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An illogical move

The government’s sudden decision to include Taiwan in its China travel ban to prevent the spread of the novel coronavirus has caused unnecessary disruption for thousands of people, Filipinos and Taiwanese alike.

The decision by the Department of Health to include Taiwan in the travel ban—announced almost as an afterthought—left hundreds of Filipino travelers to Taiwan stranded at the Ninoy Aquino International Airport after major airlines began canceling flights to and from Taipei in compliance with the expansion of the travel ban.

Taiwan travel ban

A number of passengers from the United States who made a stopover in Taiwan were also barred from entering the country and were told by Bureau of Immigration agents to go back to the airport from which they came.

Adding to the confusion was an announcement by one Health undersecretary that the travel ban had indeed been expanded to cover not just China, Hong Kong, and Macau but Taiwan as well—even while his colleague at a Palace briefing said nothing had yet been decided. At least one official said Taiwan was included because of the country’s “One China” policy—a political concession to Beijing as Taiwan functions as a sovereign and independent state from the People’s Republic of China, issuing its own passports and visas.

In fact, the Taipei Economic and Cultural Office assets that “Taiwan is not, nor has it ever been, part of the PRC.”

TECO, which serves as the de facto Taiwan embassy, notes that it has taken measures as well to contain the spread of nCoV. On Monday, Taiwan temporarily closed its borders to most residents of Hong Kong and Macau. A week earlier, it had temporarily banned the entry of all mainland Chinese citizens, as well as foreign nationals who may have been in China, Hong Kong or Macau in the 14 days leading up to their travel to Taiwan.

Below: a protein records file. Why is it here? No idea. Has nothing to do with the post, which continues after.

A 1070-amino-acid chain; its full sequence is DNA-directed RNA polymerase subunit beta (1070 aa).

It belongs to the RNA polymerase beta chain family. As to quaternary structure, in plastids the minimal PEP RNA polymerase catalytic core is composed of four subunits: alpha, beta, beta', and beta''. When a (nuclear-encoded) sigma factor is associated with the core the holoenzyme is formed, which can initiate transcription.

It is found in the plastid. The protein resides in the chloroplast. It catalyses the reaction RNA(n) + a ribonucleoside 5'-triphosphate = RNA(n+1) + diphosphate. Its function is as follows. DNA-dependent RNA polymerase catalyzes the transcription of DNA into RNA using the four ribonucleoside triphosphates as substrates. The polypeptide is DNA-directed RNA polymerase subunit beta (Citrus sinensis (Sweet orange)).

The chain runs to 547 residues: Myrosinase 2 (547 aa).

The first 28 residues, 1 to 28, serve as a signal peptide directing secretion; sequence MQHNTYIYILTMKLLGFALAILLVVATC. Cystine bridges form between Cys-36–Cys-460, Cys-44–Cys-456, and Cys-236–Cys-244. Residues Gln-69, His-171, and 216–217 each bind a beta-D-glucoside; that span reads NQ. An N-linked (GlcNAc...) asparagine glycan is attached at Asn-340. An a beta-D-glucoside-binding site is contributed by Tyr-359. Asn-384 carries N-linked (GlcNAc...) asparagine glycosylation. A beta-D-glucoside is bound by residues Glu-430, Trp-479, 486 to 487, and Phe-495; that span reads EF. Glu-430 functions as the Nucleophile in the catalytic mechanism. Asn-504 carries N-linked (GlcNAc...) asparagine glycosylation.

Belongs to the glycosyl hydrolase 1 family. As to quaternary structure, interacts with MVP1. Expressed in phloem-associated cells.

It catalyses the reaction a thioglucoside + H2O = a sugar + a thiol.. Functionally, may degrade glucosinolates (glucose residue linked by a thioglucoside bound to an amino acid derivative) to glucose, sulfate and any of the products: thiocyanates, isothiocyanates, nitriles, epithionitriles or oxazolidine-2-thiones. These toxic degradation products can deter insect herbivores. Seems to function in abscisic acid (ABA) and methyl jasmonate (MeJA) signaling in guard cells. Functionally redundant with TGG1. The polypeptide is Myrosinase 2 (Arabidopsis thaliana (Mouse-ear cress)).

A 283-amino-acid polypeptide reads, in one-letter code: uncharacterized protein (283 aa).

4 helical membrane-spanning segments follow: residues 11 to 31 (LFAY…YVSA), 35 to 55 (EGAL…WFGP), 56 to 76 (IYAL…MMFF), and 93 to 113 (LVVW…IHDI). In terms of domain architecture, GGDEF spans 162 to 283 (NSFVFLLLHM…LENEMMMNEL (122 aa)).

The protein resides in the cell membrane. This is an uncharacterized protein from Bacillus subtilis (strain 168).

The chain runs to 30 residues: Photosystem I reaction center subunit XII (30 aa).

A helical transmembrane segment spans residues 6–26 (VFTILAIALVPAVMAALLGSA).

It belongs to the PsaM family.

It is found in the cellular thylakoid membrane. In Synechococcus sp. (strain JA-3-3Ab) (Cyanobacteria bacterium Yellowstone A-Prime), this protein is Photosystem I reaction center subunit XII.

For political reasons, the World Health Organization (WHO) lumps Taiwan’s statistics with mainland Chinese cities, even though it operates for all intents and purposes as an independent state.

Even then, the WHO statistics are telling.

The UN agency’s situation report as of Feb. 2 showed Taipei had 10 confirmed cases of nCoV. This compares with 20 for Japan, 19 for Thailand, 18 for Singapore, 15 for South Korea—yet none of these countries with a higher number of confirmed cases are part of our travel ban.

No other countries in Asia, except the Philippines, have issued travel ban on Taiwan.

A group of licensed recruitment agencies deploying Filipino workers to Taiwan, Pilipino Manpower-Agencies Accredited to Taiwan, opposed the travel ban, saying it would hurt diplomatic and trade relations and affect 180,000 Filipinos working the numerous factories and electronic assembly plants in many parts of Taiwan. This includes about 30,000 caregivers who are taking care of the elderly there.

These Filipinos will suffer for no logical medical reason, if the ill-considered Taiwan travel ban stays.

Topics: Editorial , Taiwan , China , travel ban , novel coronavirus , Department of Health
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